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# In his eagerness to find a city worthy of Priam, the German

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Senior Manager
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In his eagerness to find a city worthy of Priam, the German  [#permalink]

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28 Nov 2007, 18:30
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48% (00:44) correct 52% (00:37) wrong based on 228 sessions

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In his eagerness to find a city worthy of Priam, the German archaeologist Schliemann cut through Troy and uncovered a civilization a thousand years older as was the city Homer’s heroes knew.

(A) older as was the city Homer’s heroes knew
(B) more ancient than the city known to Homer’s heroes
(C) older than was the city known to Homer’s heroes
(D) more ancient of a city than Homer’s heroes knew
(E) older of a city than was the one known to Homer’s heroes

Amar
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28 Nov 2007, 19:20
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Amardeep Sharma wrote:
In his eagerness to find a city worthy of Priam, the German archaeologist Schliemann cut through Troy and uncovered a civilization a thousand years older as was the city Homer’s heroes knew.

(A) older as was the city Homer’s heroes knew
(B) more ancient than the city known to Homer’s heroes
(C) older than was the city known to Homer’s heroes
(D) more ancient of a city than Homer’s heroes knew
(E) older of a city than was the one known to Homer’s heroes

Amar

The idioms in question are older...than, and more (ancient)...than. Knowing that, it's easy to eliminate A, E and D right off the bat. Looking at B and C, we see that C has an awkward and incorrect construction. "older than" what? We need a noun right there, right after the idiom, and instead we have a verb. C is out. B it is - the civilization is "more ancient than the city...". Bingo. It's the proper idiom, followed by a noun.
As a side bar, for non-native English speakers, please note that the word ancient is simply a synonym for old. It may imply really, REALLY old, but it's still just a synonym. In other words, it's not like the word "unique", meaning one of a kind. You're either one of a kind, or not; you're either unique, or you're not. While you may hear the word "unique" qualified on the news - "she is more unique...the most unique" etc, please know that in general and SPECIFICALLY for the GMAT, you can't qualify it.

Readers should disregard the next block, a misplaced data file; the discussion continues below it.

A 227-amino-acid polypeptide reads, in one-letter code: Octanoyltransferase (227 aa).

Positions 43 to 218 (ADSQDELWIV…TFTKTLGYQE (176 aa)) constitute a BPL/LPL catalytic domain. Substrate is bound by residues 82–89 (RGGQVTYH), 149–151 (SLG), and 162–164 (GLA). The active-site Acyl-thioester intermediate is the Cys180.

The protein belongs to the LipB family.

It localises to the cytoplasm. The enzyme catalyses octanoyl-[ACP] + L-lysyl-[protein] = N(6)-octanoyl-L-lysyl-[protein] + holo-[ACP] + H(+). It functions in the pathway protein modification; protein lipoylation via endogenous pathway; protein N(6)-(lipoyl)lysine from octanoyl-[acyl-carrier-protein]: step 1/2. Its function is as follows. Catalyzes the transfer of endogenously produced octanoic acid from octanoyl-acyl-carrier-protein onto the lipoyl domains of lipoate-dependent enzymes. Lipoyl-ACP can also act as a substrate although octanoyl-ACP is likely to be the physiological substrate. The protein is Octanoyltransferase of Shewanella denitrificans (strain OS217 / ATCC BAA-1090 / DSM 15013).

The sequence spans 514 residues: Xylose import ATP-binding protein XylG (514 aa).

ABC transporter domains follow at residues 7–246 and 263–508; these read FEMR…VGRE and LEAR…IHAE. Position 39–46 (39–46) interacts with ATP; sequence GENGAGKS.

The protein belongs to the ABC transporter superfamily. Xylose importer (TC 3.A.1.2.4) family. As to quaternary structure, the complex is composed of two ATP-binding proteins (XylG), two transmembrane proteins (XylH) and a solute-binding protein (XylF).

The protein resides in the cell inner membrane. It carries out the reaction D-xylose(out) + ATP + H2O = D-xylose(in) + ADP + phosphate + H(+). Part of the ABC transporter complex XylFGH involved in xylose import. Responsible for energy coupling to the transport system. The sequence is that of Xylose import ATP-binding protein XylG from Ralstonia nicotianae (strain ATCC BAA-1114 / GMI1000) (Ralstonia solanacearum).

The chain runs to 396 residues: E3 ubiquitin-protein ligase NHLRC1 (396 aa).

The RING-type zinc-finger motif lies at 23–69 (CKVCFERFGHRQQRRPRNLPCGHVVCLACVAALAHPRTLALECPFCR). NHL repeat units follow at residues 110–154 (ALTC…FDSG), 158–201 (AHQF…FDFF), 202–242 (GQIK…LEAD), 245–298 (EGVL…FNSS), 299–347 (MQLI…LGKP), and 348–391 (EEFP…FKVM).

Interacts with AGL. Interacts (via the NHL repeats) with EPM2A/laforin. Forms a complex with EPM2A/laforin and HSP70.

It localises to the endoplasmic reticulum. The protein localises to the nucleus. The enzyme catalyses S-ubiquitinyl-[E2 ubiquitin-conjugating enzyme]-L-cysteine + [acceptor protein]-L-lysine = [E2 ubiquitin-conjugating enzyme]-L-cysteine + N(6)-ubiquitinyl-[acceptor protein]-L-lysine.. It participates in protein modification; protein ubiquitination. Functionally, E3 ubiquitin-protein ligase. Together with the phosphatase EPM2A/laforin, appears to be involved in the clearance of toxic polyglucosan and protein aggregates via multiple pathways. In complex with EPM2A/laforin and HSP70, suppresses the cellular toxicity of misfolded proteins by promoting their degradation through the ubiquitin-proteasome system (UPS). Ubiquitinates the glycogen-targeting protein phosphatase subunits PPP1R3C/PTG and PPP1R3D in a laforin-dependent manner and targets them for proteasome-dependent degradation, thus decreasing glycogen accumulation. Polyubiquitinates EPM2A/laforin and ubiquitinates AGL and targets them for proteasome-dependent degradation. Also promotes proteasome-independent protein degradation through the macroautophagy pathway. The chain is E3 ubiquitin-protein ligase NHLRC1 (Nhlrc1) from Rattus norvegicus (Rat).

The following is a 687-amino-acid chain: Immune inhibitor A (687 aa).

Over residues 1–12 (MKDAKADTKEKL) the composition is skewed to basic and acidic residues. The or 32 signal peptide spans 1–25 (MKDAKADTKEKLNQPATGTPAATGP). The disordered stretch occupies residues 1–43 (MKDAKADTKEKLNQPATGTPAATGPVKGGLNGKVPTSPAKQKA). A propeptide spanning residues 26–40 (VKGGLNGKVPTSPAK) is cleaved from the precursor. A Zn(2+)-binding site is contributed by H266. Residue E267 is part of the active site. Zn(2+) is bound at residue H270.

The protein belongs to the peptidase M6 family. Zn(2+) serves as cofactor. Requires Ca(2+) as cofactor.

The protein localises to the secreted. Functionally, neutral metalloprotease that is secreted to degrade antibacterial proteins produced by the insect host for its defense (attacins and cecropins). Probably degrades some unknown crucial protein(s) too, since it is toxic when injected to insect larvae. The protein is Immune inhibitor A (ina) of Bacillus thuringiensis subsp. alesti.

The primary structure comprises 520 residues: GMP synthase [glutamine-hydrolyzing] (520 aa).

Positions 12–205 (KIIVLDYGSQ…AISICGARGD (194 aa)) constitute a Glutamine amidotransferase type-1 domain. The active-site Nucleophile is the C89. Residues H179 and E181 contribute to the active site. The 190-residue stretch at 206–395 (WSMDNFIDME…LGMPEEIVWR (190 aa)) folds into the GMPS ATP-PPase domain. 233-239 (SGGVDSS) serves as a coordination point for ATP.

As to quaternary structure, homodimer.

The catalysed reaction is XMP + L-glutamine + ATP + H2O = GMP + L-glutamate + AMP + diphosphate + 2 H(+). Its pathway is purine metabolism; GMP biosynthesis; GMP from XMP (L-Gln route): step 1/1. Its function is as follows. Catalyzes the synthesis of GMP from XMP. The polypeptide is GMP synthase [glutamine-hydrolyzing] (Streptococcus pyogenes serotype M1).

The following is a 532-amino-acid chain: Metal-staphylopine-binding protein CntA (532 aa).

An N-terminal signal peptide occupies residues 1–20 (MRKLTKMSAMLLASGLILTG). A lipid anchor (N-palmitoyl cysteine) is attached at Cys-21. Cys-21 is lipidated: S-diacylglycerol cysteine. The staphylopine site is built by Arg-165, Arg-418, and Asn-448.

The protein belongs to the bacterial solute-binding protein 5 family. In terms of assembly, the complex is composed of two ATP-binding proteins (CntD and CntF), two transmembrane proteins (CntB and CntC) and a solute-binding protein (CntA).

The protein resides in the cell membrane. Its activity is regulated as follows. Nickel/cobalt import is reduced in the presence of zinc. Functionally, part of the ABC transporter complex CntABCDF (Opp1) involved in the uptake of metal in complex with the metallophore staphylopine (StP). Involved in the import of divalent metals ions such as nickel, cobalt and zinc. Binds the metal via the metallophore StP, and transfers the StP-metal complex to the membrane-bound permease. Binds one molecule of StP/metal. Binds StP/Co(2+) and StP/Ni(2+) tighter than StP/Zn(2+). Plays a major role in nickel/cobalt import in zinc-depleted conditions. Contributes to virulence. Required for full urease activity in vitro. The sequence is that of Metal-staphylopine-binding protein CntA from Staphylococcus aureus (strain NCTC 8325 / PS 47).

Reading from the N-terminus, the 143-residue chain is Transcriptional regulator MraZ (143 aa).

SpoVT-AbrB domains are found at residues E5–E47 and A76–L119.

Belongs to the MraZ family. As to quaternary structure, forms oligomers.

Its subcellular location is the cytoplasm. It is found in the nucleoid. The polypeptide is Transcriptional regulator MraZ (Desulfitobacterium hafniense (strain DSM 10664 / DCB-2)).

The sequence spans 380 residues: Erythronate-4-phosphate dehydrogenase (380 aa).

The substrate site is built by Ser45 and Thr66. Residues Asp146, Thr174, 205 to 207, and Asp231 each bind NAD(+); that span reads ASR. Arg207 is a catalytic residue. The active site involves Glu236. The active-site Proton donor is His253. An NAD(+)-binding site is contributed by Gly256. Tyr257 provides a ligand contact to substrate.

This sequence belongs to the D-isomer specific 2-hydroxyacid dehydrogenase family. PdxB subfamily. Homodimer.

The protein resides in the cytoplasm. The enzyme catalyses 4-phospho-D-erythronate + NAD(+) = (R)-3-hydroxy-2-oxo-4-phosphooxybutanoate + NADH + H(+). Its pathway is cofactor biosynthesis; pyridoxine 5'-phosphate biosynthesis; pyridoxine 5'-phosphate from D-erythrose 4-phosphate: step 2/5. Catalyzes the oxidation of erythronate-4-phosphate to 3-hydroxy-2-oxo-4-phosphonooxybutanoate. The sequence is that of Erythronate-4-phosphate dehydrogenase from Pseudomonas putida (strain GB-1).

My point here is that the word ancient CAN be qualified. You CAN say "more ancient than...the most ancient.." etc. So really this question was just testing your knowledge of the proper idiom construction.
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29 Nov 2007, 10:23
3
GMATBLACKBELT wrote:
Amardeep Sharma wrote:
In his eagerness to find a city worthy of Priam, the German archaeologist Schliemann cut through Troy and uncovered a civilization a thousand years older as was the city Homer’s heroes knew.

(A) older as was the city Homer’s heroes knew
(B) more ancient than the city known to Homer’s heroes
(C) older than was the city known to Homer’s heroes
(D) more ancient of a city than Homer’s heroes knew
(E) older of a city than was the one known to Homer’s heroes

Amar

Answer is B. Although im not really sure why C is incorrect.

Blackbelt - take a look at my post. C is incorrect because you need a noun to follow the idom. "older than" or "more ancient than" what? The noun MUST follow immediately - you can't have a verb right after the idiom. That's why C is wrong. Lemme know if that's not clear, and I'll try to find a better way of explaining it.
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29 Nov 2007, 14:27
i see B as the best choice. Either way, the idiom should be:

1) X older than Y or
2) X more ancient than Y

in option C, it says " X more ancient than was." is "was" suppose to be our Y here? i don't think so....this option is comparing "civilization" to "was", wrong comparison.
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29 Nov 2007, 16:28
uphillclimb wrote:
GMATBLACKBELT wrote:
Amardeep Sharma wrote:
In his eagerness to find a city worthy of Priam, the German archaeologist Schliemann cut through Troy and uncovered a civilization a thousand years older as was the city Homer’s heroes knew.

(A) older as was the city Homer’s heroes knew
(B) more ancient than the city known to Homer’s heroes